Crowd trouble warning from government after Hibernian-Rangers disorder

Police stand guard on the Hampden pitch
Police formed an armed guard after supporters invaded the pitch

The Scottish government has told football authorities it could try to force them to deal with crowd trouble.

The warning follows the failure of disciplinary action over disorder at last season's Scottish Cup final between Hibernian and Rangers.

Scottish Football Association disciplinary charges against the clubs were dismissed by an independent judicial panel on Wednesday.

Rangers have also asked to know why no sanctions were imposed on Hibs.

The Scottish government said it was "disappointed" by the outcome.

"We have been clear that we will take steps if the progress we need to see isn't being made," said a spokesman.

"The disorder that marred the Scottish Cup final was unacceptable and we are disappointed by this outcome.

"It is essential that robust, meaningful measures are in place to allow such behaviour to be dealt with effectively."

No strict liability

More than 70 people have been arrested over the violent scenes that took place after Hibs lifted the cup for the first time since 1902 with a 3-2 victory.

But the SFA panel dismissed as "irrelevant" charges over damage to advertising equipment and, in the case of Hibs, the Hampden pitch and goalposts, following a mass pitch invasion by both sets of fans.

Neither club was punished because the SFA's disciplinary procedures are not underlined by "strict liability" - where clubs are responsible for their supporters' behaviour.

SFA members voted against the adoption of strict liability in 2013, while the Scottish Professional Football League similarly does not take action if clubs successfully argue they have taken all reasonable steps to prevent unacceptable behaviour among fans.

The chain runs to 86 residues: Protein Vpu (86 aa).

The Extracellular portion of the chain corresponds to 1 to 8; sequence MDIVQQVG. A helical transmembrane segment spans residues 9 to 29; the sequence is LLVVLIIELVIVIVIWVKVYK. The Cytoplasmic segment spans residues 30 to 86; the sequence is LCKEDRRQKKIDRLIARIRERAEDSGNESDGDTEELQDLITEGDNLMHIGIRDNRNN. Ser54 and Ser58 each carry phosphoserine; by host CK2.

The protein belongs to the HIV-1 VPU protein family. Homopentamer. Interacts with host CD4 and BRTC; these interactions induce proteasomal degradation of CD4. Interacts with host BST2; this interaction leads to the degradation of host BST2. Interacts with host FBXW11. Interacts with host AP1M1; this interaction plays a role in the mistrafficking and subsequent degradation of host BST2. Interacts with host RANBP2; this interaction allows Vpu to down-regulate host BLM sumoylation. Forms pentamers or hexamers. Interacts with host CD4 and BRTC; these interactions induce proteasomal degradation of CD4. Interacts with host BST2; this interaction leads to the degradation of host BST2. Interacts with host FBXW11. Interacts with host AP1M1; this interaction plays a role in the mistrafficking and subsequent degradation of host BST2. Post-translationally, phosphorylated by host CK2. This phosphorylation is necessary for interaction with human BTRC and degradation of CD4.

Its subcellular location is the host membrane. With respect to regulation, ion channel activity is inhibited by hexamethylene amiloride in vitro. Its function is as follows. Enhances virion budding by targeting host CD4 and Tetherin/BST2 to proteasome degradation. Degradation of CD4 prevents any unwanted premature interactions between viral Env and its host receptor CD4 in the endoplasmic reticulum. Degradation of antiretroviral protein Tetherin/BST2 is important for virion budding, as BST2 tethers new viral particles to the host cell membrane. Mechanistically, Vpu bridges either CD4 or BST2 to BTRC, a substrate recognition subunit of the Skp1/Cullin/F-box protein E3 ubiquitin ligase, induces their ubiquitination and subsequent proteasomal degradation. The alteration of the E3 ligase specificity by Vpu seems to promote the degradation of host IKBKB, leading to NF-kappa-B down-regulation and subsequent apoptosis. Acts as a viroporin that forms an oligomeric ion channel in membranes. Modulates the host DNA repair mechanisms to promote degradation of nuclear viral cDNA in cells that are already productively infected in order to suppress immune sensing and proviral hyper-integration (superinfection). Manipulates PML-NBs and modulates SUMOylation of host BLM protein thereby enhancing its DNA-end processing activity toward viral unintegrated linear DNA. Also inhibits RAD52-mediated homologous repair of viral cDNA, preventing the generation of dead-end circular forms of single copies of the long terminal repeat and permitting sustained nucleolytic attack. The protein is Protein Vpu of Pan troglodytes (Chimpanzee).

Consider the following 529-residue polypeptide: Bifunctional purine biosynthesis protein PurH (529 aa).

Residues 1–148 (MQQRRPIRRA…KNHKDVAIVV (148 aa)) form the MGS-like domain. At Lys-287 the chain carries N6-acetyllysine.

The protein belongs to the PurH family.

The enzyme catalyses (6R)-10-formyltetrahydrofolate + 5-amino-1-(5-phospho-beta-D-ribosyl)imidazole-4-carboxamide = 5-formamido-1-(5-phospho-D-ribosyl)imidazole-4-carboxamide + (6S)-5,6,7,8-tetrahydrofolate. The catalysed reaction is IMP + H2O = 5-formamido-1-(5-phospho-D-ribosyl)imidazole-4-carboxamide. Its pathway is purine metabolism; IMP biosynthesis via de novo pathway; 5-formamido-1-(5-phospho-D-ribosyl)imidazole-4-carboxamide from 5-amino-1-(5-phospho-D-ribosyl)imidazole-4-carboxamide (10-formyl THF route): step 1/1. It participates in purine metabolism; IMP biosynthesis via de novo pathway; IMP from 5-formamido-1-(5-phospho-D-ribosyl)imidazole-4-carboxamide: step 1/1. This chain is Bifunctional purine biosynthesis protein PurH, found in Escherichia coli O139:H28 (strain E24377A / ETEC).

Any direct interference in the SFA's workings would not be popular with world governing body Fifa, which has issued bans to nations whose governments have become too closely involved with football federations.

Hibs lift the Scottish Cup
Hibs beat Rangers to lift the Scottish Cup for the first time since 1902

However, the Scottish government spokesman said: "Independent research shows that fans overwhelmingly support the goal of eradicating offensive behaviour from matches.

"Our preference remains that football should proactively deliver a solution and we are continuing to work closely with the authorities and clubs to encourage them to do so."

Hibs welcomed the panel's decision on Wednesday and paid for damage caused when their fans invaded the pitch.

Rangers 'shocked', 'concerned' and 'astonished'

However, Rangers say they have "been left shocked by the SFA's approach to this vital safety issue and by the decision not to seek sanctions in respect of the assaults by Hibernian supporters on Rangers players and officials at the end of the cup final".

"The Scottish FA must have a basic duty of care to ensure the safety of players and officials in matches played in their competitions and at Hampden," the club said in a statement.

"Rangers were surprised and disappointed by the nature of the charges brought by the association, believing them fundamentally flawed from the outset and cannot understand why the focus seemed to be on compensating the association for damage to Hampden Stadium and items such as advertising hoardings and LED panels rather than ensuring the safety of players and officials.

"Rangers are concerned that adopting this approach will not dissuade supporters of other Clubs from coming onto the field of play and/or assaulting players and officials."

Rangers say they were also "astonished" that Hibs "were permitted to engage" the Scottish Professional Football League's solicitor to fight the charges being brought by the SFA.

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